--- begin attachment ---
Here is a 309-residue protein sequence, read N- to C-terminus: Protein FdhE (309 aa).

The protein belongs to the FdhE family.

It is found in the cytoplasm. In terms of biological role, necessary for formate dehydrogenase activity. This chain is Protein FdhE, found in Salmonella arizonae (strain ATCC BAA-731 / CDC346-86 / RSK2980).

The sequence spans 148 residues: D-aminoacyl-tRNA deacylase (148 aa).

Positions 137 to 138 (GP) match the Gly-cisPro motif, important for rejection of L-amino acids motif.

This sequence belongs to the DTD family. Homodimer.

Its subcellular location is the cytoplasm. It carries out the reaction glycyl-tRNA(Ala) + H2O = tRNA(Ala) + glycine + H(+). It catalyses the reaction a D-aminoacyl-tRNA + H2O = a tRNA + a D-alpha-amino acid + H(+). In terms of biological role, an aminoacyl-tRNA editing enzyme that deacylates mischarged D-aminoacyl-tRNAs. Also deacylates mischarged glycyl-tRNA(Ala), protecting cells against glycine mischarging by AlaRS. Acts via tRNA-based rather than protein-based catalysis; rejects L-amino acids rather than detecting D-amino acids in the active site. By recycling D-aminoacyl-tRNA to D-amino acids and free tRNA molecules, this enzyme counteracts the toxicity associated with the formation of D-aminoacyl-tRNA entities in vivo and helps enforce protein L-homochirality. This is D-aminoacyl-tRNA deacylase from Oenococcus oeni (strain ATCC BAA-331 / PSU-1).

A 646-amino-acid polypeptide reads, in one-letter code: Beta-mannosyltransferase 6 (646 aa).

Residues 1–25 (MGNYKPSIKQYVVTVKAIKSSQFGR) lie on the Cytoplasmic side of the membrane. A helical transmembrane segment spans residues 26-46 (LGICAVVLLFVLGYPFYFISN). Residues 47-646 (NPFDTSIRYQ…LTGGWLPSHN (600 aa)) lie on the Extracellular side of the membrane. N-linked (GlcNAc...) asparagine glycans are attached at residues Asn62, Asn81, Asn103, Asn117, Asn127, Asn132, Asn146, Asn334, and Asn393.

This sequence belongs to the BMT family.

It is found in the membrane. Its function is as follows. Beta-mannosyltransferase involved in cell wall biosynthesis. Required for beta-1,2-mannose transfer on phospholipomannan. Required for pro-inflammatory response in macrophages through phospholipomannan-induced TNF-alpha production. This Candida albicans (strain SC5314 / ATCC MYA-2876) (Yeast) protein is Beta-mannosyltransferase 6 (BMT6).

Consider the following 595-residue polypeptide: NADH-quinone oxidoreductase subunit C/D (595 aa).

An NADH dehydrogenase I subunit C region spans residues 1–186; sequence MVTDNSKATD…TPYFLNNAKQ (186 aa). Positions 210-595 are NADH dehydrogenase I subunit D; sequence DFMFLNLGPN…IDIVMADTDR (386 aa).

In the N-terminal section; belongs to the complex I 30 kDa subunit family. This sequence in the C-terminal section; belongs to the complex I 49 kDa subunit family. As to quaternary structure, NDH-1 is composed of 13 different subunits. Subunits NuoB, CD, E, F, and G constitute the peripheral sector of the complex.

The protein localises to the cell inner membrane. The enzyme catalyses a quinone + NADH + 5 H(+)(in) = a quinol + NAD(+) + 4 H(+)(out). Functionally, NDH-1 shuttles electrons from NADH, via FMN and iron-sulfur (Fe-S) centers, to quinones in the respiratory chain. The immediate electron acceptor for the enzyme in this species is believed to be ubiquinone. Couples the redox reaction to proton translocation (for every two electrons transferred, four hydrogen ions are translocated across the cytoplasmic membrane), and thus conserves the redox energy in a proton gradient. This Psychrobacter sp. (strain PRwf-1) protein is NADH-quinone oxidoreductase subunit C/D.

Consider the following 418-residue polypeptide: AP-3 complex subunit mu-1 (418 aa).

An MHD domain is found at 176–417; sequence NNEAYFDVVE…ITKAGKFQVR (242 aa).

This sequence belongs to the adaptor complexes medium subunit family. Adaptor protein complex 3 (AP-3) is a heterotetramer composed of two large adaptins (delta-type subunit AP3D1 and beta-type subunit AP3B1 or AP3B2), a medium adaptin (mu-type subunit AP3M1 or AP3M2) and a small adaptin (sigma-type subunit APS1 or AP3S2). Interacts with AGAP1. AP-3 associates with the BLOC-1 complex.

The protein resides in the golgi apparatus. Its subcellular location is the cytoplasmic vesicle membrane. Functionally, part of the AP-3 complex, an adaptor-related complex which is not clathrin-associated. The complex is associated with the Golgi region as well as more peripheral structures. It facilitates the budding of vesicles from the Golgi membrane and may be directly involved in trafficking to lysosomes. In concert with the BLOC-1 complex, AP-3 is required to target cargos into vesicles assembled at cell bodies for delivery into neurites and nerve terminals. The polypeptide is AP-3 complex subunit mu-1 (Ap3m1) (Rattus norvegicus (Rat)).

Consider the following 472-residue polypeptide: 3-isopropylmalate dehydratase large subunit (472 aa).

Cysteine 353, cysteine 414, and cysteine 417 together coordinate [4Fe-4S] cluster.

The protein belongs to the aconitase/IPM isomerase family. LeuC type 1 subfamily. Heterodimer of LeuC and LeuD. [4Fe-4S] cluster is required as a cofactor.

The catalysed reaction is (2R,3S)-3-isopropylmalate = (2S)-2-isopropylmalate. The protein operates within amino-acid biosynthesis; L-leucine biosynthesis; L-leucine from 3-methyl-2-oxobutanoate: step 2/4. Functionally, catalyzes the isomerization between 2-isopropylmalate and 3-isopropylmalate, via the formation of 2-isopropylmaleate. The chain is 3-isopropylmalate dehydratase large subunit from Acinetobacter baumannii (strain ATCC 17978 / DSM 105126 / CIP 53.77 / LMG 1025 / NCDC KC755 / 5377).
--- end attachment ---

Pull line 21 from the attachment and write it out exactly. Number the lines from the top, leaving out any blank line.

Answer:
Cysteine 353, cysteine 414, and cysteine 417 together coordinate [4Fe-4S] cluster.